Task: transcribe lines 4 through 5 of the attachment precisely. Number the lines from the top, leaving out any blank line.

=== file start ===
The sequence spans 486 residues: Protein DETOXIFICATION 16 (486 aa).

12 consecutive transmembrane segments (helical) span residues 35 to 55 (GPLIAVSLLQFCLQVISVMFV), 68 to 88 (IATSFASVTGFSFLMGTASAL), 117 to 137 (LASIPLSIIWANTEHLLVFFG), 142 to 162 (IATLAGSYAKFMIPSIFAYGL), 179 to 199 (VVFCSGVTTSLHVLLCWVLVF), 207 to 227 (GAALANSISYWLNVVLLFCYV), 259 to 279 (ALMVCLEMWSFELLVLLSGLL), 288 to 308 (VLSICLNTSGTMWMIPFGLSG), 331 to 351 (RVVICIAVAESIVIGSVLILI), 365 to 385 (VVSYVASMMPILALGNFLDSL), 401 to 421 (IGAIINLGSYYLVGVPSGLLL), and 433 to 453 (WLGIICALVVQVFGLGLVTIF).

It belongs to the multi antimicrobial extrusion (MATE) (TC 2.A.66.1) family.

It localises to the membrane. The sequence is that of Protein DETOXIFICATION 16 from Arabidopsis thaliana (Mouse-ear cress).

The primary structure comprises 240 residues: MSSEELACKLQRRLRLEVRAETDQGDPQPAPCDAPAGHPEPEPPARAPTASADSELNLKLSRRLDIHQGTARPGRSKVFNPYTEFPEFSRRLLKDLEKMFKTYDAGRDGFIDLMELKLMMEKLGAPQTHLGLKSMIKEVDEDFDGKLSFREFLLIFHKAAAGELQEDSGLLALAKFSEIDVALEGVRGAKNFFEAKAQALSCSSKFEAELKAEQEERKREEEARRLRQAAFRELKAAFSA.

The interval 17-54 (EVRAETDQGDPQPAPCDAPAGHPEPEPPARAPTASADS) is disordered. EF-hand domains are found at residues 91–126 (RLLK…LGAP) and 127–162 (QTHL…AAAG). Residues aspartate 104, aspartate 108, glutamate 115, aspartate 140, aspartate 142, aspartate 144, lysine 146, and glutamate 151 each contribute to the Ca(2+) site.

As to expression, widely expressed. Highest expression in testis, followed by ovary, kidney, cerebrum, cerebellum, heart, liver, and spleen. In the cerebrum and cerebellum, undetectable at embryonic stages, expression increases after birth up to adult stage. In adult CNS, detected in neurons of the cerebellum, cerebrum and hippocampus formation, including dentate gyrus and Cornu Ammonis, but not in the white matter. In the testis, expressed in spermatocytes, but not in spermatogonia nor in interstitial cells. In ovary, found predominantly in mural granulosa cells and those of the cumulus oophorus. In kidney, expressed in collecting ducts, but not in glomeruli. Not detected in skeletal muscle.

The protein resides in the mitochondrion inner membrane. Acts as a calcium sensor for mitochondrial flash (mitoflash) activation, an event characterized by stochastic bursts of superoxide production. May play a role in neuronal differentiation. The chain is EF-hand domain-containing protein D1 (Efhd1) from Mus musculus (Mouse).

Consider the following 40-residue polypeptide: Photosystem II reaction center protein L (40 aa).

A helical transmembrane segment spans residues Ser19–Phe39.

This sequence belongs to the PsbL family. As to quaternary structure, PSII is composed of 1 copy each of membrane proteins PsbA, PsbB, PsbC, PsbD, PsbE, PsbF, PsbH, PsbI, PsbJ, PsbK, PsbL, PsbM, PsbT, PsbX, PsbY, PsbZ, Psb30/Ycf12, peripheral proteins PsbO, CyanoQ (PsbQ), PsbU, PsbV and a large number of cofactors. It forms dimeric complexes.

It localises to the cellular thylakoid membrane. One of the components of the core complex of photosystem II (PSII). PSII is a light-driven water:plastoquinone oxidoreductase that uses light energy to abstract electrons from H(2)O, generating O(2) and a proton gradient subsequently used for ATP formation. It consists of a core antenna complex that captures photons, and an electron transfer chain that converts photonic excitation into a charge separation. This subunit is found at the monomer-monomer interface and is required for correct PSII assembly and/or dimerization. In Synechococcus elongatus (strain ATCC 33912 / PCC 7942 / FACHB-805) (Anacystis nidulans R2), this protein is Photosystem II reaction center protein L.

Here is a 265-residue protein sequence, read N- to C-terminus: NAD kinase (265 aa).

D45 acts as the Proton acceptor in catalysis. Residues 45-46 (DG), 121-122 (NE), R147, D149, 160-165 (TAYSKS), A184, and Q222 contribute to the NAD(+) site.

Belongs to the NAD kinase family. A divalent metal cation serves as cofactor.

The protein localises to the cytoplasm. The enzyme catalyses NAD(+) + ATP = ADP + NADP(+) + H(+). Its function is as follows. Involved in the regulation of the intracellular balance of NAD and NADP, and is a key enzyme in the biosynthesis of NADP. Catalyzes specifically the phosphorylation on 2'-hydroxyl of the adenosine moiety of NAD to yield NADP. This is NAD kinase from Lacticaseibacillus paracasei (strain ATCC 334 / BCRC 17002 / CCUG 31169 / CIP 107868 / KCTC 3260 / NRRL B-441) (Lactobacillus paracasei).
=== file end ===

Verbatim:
It localises to the membrane. The sequence is that of Protein DETOXIFICATION 16 from Arabidopsis thaliana (Mouse-ear cress).

The primary structure comprises 240 residues: MSSEELACKLQRRLRLEVRAETDQGDPQPAPCDAPAGHPEPEPPARAPTASADSELNLKLSRRLDIHQGTARPGRSKVFNPYTEFPEFSRRLLKDLEKMFKTYDAGRDGFIDLMELKLMMEKLGAPQTHLGLKSMIKEVDEDFDGKLSFREFLLIFHKAAAGELQEDSGLLALAKFSEIDVALEGVRGAKNFFEAKAQALSCSSKFEAELKAEQEERKREEEARRLRQAAFRELKAAFSA.